NEWS: Around the Arctic May 04, 2012 - 5:41 am

Mental health campaign seeks support during Mental Health Awareness Week

“Mental health can no longer be ignored. We are all affected"

SAMANTHA DAWSON

This coming week, Partners for Mental Health has something for you to think about.

During Mental Health Awareness Week, May 7 to 13, Partners for Mental Health would like you to sign an online pledge of support at its website “notmyselftoday” in favour of more mental health services and personal involvement in providing support to others.

“Mental health can no longer be ignored. We are all affected. We are all touched by it. That’s why I’m pledging my support to improve mental health in Canada,” it reads.

So far 25,000 people have signed the pledge and some have shared their personal stories onlin.

Generally campaigns such as the notmyselftoday.ca pledge and Mental Health Awareness Week are a good thing, said Jenny Tierney, the executive director of the Embrace Life Council in Iqaluit.

That’s because these campaigns point people to the resources that are available to them, and “help people realize that [mental health] issues aren’t something we need to hide from,” Tierney said.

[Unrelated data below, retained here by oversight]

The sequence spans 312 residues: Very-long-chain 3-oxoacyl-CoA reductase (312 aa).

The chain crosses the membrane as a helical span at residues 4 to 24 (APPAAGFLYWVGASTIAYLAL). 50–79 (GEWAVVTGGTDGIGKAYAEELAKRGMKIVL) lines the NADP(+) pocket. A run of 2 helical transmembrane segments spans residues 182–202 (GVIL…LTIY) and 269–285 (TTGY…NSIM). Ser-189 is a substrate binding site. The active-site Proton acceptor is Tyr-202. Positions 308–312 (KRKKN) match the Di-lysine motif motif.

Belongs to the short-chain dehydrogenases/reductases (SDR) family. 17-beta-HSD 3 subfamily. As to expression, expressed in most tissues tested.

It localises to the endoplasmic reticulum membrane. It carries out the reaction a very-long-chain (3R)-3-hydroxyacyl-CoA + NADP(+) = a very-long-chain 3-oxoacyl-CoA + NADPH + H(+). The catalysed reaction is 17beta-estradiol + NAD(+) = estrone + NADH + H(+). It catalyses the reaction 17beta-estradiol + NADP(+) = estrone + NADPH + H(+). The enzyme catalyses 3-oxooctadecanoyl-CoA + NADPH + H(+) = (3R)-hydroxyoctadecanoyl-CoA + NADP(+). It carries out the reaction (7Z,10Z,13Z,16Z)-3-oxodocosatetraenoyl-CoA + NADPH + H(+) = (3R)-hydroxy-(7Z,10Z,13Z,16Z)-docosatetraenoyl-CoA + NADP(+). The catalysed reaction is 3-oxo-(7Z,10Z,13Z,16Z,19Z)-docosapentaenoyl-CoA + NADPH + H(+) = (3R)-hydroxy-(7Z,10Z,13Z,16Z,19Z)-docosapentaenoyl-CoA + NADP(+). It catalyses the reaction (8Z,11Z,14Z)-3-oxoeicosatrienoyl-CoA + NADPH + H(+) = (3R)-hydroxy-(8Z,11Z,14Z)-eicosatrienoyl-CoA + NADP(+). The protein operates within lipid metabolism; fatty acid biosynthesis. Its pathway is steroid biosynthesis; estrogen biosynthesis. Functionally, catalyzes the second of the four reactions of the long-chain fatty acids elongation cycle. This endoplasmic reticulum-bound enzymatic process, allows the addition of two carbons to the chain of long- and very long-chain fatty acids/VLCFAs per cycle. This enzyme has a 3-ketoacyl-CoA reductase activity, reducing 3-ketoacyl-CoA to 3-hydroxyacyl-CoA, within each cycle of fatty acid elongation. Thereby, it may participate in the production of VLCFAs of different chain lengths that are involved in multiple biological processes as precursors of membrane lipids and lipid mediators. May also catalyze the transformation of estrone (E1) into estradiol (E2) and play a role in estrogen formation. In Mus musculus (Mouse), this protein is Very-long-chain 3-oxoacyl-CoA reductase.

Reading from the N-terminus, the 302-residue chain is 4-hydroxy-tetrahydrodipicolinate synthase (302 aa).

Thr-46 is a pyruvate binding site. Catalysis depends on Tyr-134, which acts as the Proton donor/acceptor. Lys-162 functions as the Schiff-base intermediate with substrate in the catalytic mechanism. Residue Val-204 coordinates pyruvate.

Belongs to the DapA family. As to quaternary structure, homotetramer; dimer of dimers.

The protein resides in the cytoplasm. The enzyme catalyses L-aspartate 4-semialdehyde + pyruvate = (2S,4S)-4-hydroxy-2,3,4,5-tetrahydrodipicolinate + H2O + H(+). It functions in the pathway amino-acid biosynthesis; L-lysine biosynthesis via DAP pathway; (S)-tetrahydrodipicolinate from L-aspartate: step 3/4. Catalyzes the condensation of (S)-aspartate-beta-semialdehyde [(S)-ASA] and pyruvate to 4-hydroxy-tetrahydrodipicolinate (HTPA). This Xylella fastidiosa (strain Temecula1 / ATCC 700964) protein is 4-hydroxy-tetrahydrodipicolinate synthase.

“For a long time in Canada we haven’t talked about it, and people have been ashamed of it. It’s not something to be ashamed of,” she said.

Tierney said that getting over that stigma is important for youth, particularly for youth in Nunavut, where there’s a lack of trained professionals such as social workers and psychiatrists.

“Without having [trained] individuals here in the community it can be rather difficult,” she said.

Over coming shame is one thing, but “we [also] want to make sure the right people, and the trained people are here, and that there is follow-up care.”

Mental health remains a threatening subject to Canadians, although one in five Canadians will encounter a mental health problem in their lives, said Jeff Moat, president of the Partners for Mental Health.

“Barriers go up because of the stigmas,” Moat said. “We need to do what breast cancer did 20 years ago.”

In the area of mental health, there many gaps in research and treatment san support as well as gaps in people’s understanding of mental health issues, he said.

“We want the playing field to be level,” Moat said. “There are all sorts of shortfalls in the system.”